Life Cycle Stages

Bachelor Stage: young, single people not living at home

Newly Married Couples: young, no children

Full Nest I: youngest child under six

Full Nest Il: youngest child six or above

Full Nest Ill: older married couples with dependent children

Empty Nest I: older married couples, no children living with them

Empty Nest Il: older married couples, retired, no children living with them

Solitary Survivor I: in the labor force

Solitary survivor Il: retired

v. Occupation:

Occupation denotes the means of earning a livelihood or generating income via rendering service of expertise. People of society are involved in various jobs or occupations. The occupation of people influences their needs and wants. Buying pattern differs with occupation. The product choice of people from the noble professions and other professions differs. Similarly, the need for products like tools, books, machines, magazines, etc. differs on the basis of occupation. Therefore, the market can be segmented on the basis of their occupation as follows:-

• Employed, unemployed
• Students, services holders, professionals, etc.
• Farmer, retired men, etc.

vi. Education:

The level of educational achievement is different from customer to customer. People behave differently according to the education level they possess. Education is also an important variable of consumer market segmentation. On the basis of education, the consumer market can be segmented as illiterate, iterate, and highly literate market.

vii. Ethnicity and religion:

Ethnicity and religion: People’s behavior and activities are led by the ethnicity and religion they follow. Needs differ according to their ethnicity and religion. There are several castes, races, and ethnic groups in Nepal. Similarly, people believe in various religions such as Hinduism, Muslim, and Buddhism, etc. The consumer market can be segmented on the basis of various ethnic groups and religions.

c. Psychographic variables:

Psychographic segmentation describes consumers in terms of the human psychological dimension. It is based on the assumption that the types of products and brands an individual purchases will reflect that person’s characteristics and patterns of living. Human psychology exhibits their needs and wants. Psychology is a dynamic factor. It differs from person to person. It defines why the different consumers differ in how they want a product delivered, where they want to buy it, their available resources, their buying needs, or their location. In psychographic segmentation, segments are defined on the basis of buying motive, lifestyle, and personality characteristics.

i. Buying motive:

The buying motives are the causes of consumers buying a product. The buying motives differ significantly from each other regarding the hierarchy of needs developed by Maslow. Consumers purchase goods and services for different purposes. Generally, their purpose can be classified as:

Rational motive:- economy, convenience, efficiency, etc.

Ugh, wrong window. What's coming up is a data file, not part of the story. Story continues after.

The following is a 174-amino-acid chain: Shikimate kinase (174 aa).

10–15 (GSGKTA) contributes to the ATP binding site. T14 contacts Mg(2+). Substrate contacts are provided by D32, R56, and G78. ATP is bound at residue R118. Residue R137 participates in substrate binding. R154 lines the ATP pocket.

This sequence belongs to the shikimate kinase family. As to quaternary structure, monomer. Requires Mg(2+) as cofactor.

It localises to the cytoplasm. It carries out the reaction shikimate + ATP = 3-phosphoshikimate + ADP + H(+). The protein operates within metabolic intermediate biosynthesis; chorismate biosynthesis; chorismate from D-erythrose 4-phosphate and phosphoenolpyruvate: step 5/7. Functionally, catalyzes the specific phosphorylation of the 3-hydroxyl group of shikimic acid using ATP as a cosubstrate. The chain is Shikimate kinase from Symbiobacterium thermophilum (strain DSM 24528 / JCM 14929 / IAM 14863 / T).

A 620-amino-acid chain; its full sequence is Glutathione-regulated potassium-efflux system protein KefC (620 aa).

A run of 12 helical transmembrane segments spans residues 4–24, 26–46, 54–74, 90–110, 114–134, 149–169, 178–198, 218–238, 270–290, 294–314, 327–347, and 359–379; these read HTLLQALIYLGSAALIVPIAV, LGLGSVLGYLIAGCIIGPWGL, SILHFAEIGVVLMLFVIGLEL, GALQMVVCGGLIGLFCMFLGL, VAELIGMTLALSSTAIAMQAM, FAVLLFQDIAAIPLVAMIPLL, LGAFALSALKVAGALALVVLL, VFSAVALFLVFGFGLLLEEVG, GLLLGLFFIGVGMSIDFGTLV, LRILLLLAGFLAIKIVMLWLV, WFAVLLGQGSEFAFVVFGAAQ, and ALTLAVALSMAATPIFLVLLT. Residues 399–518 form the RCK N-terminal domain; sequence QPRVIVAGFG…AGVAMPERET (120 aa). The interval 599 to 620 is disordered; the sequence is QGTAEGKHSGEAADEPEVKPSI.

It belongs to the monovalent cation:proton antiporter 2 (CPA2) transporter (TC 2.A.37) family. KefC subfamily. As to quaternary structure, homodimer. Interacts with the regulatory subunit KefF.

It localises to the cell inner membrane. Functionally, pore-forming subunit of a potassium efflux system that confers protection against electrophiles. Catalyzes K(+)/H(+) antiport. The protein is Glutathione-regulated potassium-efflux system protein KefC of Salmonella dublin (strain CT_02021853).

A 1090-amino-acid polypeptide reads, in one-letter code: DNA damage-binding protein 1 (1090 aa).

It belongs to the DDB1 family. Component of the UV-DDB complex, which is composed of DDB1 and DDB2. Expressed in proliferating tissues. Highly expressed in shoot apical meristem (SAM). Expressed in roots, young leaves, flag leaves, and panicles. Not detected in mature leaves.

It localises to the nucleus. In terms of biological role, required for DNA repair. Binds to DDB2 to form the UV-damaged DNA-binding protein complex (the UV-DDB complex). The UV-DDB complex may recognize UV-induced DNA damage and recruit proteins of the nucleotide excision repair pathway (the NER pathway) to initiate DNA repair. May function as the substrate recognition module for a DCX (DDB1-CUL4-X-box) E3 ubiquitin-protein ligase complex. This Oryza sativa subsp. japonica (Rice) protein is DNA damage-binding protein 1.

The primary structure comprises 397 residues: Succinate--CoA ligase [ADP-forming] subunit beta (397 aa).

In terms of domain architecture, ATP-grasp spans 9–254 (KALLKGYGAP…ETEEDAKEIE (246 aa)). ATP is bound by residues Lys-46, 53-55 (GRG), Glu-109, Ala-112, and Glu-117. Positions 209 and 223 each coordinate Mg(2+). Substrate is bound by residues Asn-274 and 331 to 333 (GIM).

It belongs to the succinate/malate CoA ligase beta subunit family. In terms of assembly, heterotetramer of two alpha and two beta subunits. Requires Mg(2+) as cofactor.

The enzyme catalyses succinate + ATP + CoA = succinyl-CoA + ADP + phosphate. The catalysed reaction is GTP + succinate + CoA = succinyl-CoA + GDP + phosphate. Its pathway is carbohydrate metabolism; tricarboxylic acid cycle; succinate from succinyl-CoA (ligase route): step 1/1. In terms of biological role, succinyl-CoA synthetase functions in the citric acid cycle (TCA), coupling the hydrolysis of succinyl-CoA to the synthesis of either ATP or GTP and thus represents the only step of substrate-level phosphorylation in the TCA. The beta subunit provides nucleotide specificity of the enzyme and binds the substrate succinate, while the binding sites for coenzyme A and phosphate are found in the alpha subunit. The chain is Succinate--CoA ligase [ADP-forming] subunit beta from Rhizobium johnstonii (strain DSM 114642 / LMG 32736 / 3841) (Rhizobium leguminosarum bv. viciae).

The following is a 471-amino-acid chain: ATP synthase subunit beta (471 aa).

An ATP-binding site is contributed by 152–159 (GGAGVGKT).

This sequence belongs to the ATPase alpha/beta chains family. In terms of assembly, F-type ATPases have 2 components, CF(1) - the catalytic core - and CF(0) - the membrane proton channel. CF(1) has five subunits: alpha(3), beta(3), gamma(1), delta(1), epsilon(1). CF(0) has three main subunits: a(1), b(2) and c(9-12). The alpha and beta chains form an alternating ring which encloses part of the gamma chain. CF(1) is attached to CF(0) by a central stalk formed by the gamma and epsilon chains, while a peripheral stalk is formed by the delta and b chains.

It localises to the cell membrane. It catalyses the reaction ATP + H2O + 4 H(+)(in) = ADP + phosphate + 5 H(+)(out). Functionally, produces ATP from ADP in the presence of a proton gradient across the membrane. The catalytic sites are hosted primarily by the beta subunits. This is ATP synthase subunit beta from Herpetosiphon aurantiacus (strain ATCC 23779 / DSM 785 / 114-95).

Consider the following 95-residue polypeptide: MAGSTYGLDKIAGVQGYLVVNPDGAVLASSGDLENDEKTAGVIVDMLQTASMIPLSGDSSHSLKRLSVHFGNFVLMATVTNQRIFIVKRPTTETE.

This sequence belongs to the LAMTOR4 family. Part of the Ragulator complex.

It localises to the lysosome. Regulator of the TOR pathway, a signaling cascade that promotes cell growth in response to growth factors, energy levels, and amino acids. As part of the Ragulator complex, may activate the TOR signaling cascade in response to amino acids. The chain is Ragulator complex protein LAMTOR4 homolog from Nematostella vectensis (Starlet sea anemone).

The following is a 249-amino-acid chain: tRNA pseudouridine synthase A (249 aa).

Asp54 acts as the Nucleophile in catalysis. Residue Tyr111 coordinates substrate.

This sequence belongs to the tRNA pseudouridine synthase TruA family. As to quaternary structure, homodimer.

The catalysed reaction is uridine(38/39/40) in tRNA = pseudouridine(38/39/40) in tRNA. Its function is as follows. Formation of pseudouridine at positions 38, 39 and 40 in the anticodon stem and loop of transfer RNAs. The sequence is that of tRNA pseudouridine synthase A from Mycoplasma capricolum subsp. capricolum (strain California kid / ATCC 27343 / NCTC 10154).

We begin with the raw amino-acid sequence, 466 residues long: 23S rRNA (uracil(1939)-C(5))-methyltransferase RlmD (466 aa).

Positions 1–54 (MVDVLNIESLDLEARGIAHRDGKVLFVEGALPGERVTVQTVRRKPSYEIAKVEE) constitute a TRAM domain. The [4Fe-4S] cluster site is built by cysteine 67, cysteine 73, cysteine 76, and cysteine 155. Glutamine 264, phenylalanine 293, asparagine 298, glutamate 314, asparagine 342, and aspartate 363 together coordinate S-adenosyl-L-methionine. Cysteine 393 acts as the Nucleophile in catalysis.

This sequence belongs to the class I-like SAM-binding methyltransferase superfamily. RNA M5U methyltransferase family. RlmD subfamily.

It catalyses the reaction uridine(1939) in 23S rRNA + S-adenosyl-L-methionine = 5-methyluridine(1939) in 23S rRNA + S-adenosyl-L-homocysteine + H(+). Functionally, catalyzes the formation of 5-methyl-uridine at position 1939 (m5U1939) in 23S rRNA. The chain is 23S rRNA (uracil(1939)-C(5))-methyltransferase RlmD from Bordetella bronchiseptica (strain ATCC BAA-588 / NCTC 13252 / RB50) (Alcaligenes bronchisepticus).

Emotional motive:- love, affection gratitude, etc

Ego motive:- r- status, image, self-respect, etc.

ii. Personality:

Personality is the sum total of ways in which an individual reacts and interacts with others. Personality is the combination of several characters who differ from others. It is an individual’s pattern of traits. People can be differentiated from each other by their personalities. When marketers attempt to segment markets by personality variables, they try to offer brands whose images or brand personalities will appeal to the consumer personalities they identify. People are masculine, feminine, extremely shy, friendly, introverted, extroverted, gregarious, authoritarian, ambitious, compulsive, competitive, and aggressive. According to that nature, people need differs and market can be segmented.

iii. Lifestyle:

Lifestyle variable involves classifying people according to their values, beliefs, opinions, and interests. There is no standardized lifestyle segmentation model, instead of market research, firms and advertising agencies are constantly devising new categories. Lifestyle segmentation is a more recent method of identifying aspects of people’s lives that affect their buying behavior. Lifestyle refers to the distinctive mode of orientation an individual has towards fulfilling basic needs or living life. The lifestyle of people is not the same with all. It differs from person to people and it is also a factor of market segmentation. Lifestyle of a person is revealed through three aspects they are:-

Activities they are involved in / what somebody is doing

The interest they are fond of doing / what somebody is willing

Opinions they take about society and social problems as / what somebody is thinking or saying

On the basis of lifestyle, the consumer market can be segmented as an economical, social-ecological, and recreational market.

d. Behavioral variables:

Behavioral variables refer to the response of consumers to the product. Behavioral segmentation is considered the most favorable segmentation tool as it uses those variables that are closely related to the product itself. It is also known as product-related segmentation. The market is segmented on the basis of consumers’ behavioral patterns related to products. Behavioral segmentation divides the market into groups based on their knowledge, attitudes, uses, and responses to the product. In this segmentation variables commonly used are: purchase occasions, product benefits’ status of users, loyalty status, usage rate, market factor sensitivity, etc